Posted by: CS
10 Things You May not Know About China and Tea

Wherever you go during your China vacation – you'll be able to sample the local tea. As you'll discover on your China trip; tea is a serious business in China and you'll never travel far from a tea market or a tea shop. If you'd like to enjoy China's favorite beverage from a unique perspective on your tour – why not check out our list of 10 things you might not know about China and tea?

  1. You'd have to travel back over 5,000 years to find the first cup of tea in China. It's said that the Emperor Shen Nong discovered how nice tea was to drink when tea leaves fell in his boiled water from a nearby tea plant.

  2. Another trip of over 3,000 years into China's past would be required to find the first cultivate tea plant; it's in Yunnan (the South Western most province of China).

  3. Would you believe that tea was not popularized as a drink until 200 B.C? If you'd have taken a tour of China before then – you'd have found it used almost uniquely as a medicine or occasionally the leaves would be found on a menu as a food item.

  4. The first tea house would have appeared in the Tang Dynasty period; you'd have had to have booked your vacation in around 600-900 A.D. to have had a cup there.

  5. The "Cha Jing" was the very first guide to preparing tea and it was written by Lu Yu in China nearly 1,000 years ago. It's an interesting trip through the culture of tea and its importance to society even all that time ago.

  6. Tea didn't make it to Europe from China until the late 16th century. It is said to have been transported there by a Jesuit Priest called Jasper de Cruz. Given that Jasper was Portuguese it may be that the tea was shipped from Macau.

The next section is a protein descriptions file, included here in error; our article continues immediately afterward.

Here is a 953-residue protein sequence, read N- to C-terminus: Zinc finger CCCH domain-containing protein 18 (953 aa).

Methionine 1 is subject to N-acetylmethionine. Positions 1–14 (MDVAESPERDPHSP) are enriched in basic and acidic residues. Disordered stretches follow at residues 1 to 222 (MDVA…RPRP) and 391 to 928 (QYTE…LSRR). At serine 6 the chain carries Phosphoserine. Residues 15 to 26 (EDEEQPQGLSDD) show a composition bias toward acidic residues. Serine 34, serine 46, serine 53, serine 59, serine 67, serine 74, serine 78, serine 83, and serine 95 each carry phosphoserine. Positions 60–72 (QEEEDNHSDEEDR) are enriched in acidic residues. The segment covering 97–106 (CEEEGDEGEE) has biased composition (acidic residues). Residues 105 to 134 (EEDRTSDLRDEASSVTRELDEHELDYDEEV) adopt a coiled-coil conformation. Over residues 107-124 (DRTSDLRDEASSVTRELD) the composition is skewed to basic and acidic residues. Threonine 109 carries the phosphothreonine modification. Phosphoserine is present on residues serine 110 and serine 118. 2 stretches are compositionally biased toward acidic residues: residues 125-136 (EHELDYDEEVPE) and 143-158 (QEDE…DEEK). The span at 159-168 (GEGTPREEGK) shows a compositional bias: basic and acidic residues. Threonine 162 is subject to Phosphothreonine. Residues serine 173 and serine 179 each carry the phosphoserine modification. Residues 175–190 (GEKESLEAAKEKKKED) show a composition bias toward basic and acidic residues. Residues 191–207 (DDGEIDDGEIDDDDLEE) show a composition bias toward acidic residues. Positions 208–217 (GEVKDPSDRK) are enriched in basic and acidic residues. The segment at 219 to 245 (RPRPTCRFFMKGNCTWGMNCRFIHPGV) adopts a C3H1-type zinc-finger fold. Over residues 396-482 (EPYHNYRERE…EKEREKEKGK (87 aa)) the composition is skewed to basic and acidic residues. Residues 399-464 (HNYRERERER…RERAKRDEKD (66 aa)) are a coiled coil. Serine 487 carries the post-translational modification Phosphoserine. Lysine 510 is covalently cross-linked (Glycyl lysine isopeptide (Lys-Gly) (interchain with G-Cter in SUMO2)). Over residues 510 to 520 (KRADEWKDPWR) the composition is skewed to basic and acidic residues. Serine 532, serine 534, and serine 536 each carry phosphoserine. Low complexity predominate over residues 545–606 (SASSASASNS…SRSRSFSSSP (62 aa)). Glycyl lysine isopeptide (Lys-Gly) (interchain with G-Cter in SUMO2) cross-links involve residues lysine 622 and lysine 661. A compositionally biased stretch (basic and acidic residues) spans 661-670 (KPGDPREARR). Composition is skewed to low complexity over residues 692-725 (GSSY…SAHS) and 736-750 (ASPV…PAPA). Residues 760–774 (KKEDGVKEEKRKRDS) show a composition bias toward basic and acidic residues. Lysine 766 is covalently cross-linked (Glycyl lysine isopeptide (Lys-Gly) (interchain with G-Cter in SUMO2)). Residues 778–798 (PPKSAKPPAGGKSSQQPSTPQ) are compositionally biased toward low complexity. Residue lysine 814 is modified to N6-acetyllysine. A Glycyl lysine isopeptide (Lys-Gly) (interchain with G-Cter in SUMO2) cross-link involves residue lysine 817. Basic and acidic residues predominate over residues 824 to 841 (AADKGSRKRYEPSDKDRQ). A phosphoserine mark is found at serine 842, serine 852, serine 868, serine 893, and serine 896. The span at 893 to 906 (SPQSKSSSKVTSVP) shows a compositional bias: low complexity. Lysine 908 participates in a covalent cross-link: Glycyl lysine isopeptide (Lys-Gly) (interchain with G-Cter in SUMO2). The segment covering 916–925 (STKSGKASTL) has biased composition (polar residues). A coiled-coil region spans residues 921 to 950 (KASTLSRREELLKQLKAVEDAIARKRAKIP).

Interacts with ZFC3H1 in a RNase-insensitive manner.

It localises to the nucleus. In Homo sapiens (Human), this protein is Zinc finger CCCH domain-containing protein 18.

7. The name of tea in Chinese is "cha" and this name is commonly used in many other tea drinking cultures such as Russia. The word "tea" is similar to the way that the Chinese of Xiamen pronounce the word in their local dialect.

  8. There are 5 distinct categories of tea in China. Green tea (which is the most prevalent), black tea (which is similar to most Western tea), oolong teas, white tea and post-fermentation teas. Each category may use the same raw product but processes and/or ferments it in a different way.

  9. China is perhaps unsurprisingly the largest producer of tea on earth and nearly 30% of all cups of tea in the world originate there. India is the other major producer of tea.

  10. If you'd like a cup of the world's most expensive tea; you can find it in Sichuan on your China vacation. The tea comes from Ya'an province and it's expensive because the tea plant is fertilized with panda droppings! How much is expensive? One cup is currently around 1,000 RMB or $200 USD!

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Posted by: CS
10 Things That Were Invented in China

As you can see wherever you travel in China, the Chinese are among the most industrious people on earth. On your China vacation, you’ll see the industrial landscape created by the current modernization of the nation particularly if your China tour reaches Beijing. Yet, China (as you’ll discover on your trip) has a reputation for copying in the modern world rather than creating. We’d like to show you some of the products that China has created and the world has merely forgotten about their origin.

  1. After a hot day’s travel round the Great Wall or the Terracotta Warriors you’ll probably want to sit down somewhere cool and enjoy one of China’s greatest creations – ice cream. They were eating ice-cream in China nearly 3 millennia ago and it was the Italian explorer, Marco Polo, who “discovered” it on his tour of China and brought it back to Europe who popularized the treat elsewhere.

  2. Another treat during your China vacation will be to stop and enjoy a nice cold Chinese beer like Tsing Tao. The Chinese were making alcoholic beverages over 4,000 years ago! During the time of the Xia Dynasty beer was drunk everywhere in the region. There’s no mention of beer in Western history until the 12th Century in Italy.